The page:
Western Baltic Cod has been at very low levels for several years. In 2018, indications showed an increasing stock size. Unfortunately, since then, the stock size has been revised downwards every year and remains below healthy levels. Therefore, the Commission proposes to reduce the total allowable catches by 11% and to maintain all the accompanying measures adopted for 2020. These measures are a spawning closure period in the entire area and a limit for recreational fishermen of five specimens per day and two specimens during the closure period. Moreover, in the deeper waters of the eastern part, the TAC use is limited to by-catches and recreational fishing is forbidden. These measures in the eastern part are necessary because of the mixed presence of both western and eastern Baltic cod and the exceptionally bad condition of the eastern stock.
The stock size of western herring remains below safe biological limits. The Commission, therefore, proposes to reduce the total allowable catches by 50%. For central herring, the Commission proposes a reduction of 36% in line with the ICES advice, because the stock size has dropped below healthy levels. In line with the ICES advice, the Commission proposes to maintain the TAC level for the Gulf of Bothnia, while the situation for Riga herring allows for an increase of the TAC by 15%.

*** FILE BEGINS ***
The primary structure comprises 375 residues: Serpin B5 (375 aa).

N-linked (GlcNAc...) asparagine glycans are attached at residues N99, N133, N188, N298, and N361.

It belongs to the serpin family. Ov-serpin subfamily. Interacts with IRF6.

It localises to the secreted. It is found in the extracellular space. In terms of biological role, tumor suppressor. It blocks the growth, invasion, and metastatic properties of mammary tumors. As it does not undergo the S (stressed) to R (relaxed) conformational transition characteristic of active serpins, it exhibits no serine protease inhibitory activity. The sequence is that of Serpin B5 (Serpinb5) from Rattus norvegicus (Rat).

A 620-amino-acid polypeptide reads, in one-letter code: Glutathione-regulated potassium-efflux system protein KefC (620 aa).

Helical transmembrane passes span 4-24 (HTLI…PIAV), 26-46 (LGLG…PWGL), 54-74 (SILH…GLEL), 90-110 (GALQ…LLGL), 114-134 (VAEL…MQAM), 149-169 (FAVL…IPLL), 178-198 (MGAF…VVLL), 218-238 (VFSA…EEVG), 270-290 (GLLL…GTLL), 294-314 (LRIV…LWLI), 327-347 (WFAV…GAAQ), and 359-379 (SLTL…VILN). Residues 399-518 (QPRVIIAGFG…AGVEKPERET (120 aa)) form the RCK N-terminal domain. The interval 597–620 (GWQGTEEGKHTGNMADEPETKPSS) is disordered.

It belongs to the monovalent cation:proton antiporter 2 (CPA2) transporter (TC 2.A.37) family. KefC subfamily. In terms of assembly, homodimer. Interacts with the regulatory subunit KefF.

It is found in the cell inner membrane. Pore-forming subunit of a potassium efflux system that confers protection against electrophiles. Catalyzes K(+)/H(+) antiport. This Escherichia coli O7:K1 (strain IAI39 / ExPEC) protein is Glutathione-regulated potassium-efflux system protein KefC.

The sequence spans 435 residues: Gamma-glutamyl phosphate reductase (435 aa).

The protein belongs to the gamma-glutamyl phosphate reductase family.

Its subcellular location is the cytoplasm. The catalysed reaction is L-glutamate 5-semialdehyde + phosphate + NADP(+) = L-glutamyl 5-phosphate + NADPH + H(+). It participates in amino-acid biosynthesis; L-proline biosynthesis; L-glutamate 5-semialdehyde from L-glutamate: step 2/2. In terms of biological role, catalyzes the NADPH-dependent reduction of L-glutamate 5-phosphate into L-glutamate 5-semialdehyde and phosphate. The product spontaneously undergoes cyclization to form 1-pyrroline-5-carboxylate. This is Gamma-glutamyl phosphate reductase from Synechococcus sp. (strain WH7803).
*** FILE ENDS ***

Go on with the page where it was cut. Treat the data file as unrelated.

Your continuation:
While the ICES advice would allow for an increase, the Commission proposes prudence. It proposes maintaining the TAC level unchanged in order to protect the cod stocks, which are in poor condition, because cod is an unavoidable by-catch in plaice fisheries.
Similarly to plaice, the ICES advice for sprat would allow for an increase. The Commission advises prudence and proposes to maintain the TAC level unchanged. This is because sprat and herring are caught in mixed fisheries and the TAC for central Baltic herring has to be decreased significantly. Moreover, sprat is a prey species for starving cod, which is not in a good condition.
ICES estimates that previous issues with substantial misreporting of salmon catches in the main basin has ended. Therefore, in line with the ICES advice, the Commission proposes to increase the TAC by 9%. However, based on the ICES advice, the Commission proposes to reduce the fishing levels for the Gulf of Finland by 10%.
A detailed table is available below.
The fishing opportunities proposal is part of the European Union’s approach to adjust the levels of fishing to long-term sustainability targets, or maximum sustainable yield (MSY) by 2020 as agreed by the Council and the European Parliament in the Common Fisheries Policy. The Commission’s proposal is also in line with the policy intentions expressed in the Commission’s Communication “Towards more sustainable fishing in the EU: state of play and orientations for 2021” and with the Multiannual Plan for the management of cod, herring and sprat in the Baltic Sea.
Compliments of the European Commission.